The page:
HIV positive & unwell
People infected with HIV still get common colds and viral infections which may be treated at home with simple remedies. The problem for patients is knowing when they should self-treat at home or seek further advice.
If you have a good CD4 count (more than 250 cells per ml within the last 4 months) then you are unlikely to have a severe HIV related condition.
Symptoms that appear gradually over a period of time or do not make you feel ill can normally be discussed with your regular clinic doctor.
This section provides some simple guidelines to help you, but the bottom line is if you are worried about anything then seek further medical advice, for which see below.
It is helpful to keep a thermometer at home so you can record your temperature accurately and a supply of paracetamol or ibuprofen.
Options for seeking further medical advice
- Working hours during the week
- Telephone GP surgery to arrange urgent appointment or speak to GP.
- Phone HIV nurse 020 8934 6220 – they will organise an urgent appointment for you in the clinic or direct you to the appropriate service.
- Phone medical secretaries 020 8934 6845 – they will organise for one of the HIV team to speak to you.
- Evenings and weekends
- Telephone your GP surgery – they will direct you to the out of hours service.
- Phone NHS Direct for advice 0845 4647
- If symptoms are severe attend your local A&E department and take your medicines with you
- Colds, sore throats, cough, feeling flu-like, can usually be self- treated at home with 4 hourly paracetamol or ibuprofen, cough linctus and drinking lots of fluids and keeping warm.
- If these symptoms persist for more than 2 -3 days without getting better then seek further advice, for which see above.
- Vomiting and diarrhoea are usually self limiting conditions. Make sure you drink lots of clear fluids so you don’t become dehydrated. Small frequent sips are best. Don’t worry if you can’t eat for 24 hours. If these symptoms persist for more than 48 hours then seek further medical advice, for which see above. Diarrhoea is a common side effect of kaletra (one of the antiretroviral medicines).
- Headaches are common and some people experience headaches more frequently than others. Normally simple headaches are relieved with paracetamol or ibuprofen. If you get a headache that continues without remission for more than 2-3 days and/or you also feel unwell with a temperature/fevers/ or vomiting then you need to seek medical advice, for which see above.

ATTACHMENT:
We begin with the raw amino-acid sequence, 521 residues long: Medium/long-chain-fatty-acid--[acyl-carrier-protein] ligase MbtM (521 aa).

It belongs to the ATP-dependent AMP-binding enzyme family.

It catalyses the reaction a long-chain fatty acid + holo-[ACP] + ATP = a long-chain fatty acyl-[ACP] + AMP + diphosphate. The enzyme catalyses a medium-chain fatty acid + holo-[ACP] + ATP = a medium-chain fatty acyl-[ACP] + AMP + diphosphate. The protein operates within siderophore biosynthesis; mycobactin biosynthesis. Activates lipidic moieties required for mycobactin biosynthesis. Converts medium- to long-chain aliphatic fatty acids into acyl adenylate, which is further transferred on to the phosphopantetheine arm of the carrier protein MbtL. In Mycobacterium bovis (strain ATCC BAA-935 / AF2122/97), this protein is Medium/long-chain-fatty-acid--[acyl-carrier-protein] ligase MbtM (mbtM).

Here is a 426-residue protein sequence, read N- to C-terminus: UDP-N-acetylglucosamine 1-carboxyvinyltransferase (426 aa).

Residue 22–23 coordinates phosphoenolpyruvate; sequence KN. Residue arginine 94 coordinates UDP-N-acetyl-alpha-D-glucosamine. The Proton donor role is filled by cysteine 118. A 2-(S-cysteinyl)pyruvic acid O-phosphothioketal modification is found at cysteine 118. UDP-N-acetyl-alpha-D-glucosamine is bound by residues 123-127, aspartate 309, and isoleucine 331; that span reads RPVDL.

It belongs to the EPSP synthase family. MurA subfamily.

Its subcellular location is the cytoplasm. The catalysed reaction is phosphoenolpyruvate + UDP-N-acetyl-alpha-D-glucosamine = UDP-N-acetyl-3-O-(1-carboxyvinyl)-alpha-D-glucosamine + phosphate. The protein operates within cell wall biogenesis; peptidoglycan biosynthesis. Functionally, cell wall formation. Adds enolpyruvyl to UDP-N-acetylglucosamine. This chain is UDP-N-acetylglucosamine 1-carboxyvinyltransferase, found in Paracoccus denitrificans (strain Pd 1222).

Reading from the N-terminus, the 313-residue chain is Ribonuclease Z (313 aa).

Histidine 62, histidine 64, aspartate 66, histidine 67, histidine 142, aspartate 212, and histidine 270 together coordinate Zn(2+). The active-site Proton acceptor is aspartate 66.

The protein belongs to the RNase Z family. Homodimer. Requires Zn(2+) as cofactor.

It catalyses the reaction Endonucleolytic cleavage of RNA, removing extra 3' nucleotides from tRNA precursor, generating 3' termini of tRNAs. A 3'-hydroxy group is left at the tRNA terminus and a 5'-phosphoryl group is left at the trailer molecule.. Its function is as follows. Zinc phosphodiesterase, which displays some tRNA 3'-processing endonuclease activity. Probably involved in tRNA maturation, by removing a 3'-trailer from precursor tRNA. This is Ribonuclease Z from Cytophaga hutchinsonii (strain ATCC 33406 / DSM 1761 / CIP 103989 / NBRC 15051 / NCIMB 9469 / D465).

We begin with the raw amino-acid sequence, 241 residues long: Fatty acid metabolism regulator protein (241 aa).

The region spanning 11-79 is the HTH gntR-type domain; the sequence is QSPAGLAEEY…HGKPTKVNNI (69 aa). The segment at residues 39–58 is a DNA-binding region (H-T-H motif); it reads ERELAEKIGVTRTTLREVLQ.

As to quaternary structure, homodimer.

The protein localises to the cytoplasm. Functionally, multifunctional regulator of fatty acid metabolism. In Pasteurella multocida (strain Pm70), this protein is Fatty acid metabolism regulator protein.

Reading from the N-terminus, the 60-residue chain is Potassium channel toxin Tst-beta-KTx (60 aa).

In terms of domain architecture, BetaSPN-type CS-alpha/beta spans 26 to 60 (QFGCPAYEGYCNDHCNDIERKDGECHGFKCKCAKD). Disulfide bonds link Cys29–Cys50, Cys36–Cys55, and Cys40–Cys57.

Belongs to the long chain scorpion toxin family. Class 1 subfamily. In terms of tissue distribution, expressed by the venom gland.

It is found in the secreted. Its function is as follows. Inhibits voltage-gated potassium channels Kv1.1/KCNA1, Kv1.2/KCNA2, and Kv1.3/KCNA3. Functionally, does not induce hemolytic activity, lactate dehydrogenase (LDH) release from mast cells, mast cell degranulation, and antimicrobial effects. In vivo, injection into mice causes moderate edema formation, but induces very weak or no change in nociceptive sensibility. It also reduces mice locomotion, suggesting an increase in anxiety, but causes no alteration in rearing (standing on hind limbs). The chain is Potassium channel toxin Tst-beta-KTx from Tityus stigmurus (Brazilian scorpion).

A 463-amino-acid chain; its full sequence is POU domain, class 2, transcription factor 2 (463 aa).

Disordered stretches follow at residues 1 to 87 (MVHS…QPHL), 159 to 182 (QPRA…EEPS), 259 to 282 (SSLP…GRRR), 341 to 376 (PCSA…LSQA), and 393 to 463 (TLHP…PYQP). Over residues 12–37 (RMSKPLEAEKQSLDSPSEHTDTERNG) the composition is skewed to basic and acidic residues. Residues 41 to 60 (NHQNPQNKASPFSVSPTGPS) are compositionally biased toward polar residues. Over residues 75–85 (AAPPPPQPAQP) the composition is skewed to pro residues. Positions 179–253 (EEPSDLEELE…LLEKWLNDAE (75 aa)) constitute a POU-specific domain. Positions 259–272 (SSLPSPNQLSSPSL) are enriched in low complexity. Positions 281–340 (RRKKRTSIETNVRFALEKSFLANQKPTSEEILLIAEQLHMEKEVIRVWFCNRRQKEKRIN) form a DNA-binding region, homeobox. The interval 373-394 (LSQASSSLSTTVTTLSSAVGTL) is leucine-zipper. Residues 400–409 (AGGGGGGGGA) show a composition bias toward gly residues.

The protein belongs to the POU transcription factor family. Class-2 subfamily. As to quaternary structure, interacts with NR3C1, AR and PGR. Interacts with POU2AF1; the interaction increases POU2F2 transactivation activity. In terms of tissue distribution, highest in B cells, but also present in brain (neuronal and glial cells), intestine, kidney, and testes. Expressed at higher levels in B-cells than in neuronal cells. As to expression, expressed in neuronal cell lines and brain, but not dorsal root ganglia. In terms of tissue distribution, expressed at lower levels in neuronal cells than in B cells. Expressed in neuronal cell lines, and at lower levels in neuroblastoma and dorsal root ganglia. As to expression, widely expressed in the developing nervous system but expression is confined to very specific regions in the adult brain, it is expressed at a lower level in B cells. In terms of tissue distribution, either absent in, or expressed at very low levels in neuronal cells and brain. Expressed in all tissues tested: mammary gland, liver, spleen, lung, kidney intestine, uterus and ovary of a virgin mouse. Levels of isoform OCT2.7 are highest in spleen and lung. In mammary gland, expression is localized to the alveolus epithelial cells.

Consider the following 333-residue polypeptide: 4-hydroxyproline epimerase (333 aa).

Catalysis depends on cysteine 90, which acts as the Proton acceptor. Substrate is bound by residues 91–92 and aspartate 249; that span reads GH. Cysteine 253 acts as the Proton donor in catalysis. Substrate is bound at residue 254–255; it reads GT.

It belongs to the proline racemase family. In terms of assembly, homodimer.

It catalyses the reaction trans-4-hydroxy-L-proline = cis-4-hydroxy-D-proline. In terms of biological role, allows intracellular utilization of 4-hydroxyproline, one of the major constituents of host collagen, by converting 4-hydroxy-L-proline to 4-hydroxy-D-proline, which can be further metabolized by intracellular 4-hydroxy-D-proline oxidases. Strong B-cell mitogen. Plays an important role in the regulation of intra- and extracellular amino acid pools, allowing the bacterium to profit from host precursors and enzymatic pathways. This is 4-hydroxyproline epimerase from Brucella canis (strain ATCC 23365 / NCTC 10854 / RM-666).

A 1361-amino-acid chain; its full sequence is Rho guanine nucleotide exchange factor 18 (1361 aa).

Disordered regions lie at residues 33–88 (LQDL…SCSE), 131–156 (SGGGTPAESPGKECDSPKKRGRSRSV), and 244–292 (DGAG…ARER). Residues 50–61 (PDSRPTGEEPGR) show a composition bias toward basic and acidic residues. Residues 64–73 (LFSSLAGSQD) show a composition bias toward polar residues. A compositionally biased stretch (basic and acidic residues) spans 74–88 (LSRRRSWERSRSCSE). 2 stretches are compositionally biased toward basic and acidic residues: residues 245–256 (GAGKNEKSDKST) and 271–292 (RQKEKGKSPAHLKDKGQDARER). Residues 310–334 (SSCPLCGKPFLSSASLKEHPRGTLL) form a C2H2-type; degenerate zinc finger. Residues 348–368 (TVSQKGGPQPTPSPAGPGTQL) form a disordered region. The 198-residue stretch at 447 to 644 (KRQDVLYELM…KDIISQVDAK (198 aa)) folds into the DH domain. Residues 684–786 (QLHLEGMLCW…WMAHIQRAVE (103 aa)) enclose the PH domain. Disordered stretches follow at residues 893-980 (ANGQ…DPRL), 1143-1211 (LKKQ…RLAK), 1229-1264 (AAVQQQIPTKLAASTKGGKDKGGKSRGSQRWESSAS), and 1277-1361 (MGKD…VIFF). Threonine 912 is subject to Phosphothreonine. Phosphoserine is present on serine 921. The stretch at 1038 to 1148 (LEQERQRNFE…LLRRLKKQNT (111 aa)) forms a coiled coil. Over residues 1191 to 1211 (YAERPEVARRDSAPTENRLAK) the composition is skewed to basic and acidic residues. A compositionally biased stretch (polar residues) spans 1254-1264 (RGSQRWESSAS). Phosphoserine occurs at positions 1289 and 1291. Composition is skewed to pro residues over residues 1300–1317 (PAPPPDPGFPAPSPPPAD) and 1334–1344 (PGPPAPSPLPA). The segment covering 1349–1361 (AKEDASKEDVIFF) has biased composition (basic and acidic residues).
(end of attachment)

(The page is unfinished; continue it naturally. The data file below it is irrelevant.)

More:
- Rashes may appear about 10 days after starting a new antiretroviral medicine (particularly efavirenz, nevirapine or kivexa) or PCP prophylaxis with cotrimoxazole or dapsone. Your doctor will probably have warned you about this. If this happens – do not stop the medicine – take antihistamines e.g. piriton 4mg or cetrizine 10mg available from any pharmacy. Seek further medical advice from the Wolverton or at the weekend your GP.
- Shingles is common – a painful rash with blisters that occurs on one side of the body usually affecting the side of the chest or abdomen but can be anywhere. Seek medical advice as you may need treatment, for which see above.
You are more likely to become ill if your CD4 count is less than 200 or you have discontinued your antiretroviral therapy for more than a year. If you become unwell with any of the following symptoms then seek urgent medical advice – if during the evening or weekend attend A&E.
- A persistent fever and night sweats – may also be confusion, difficulty walking, visual disturbance.
- Loss of consciousness or drowsiness.
- Weakness or numbness down one side, droopy face, loss of speech – like a stroke.
- Shortness of breath or difficulty breathing in association with a cough / fever.
- Partial loss of vision in one eye.
- Vomiting / coughing up blood.
- Severe central chest pain.
- Severe abdominal pain.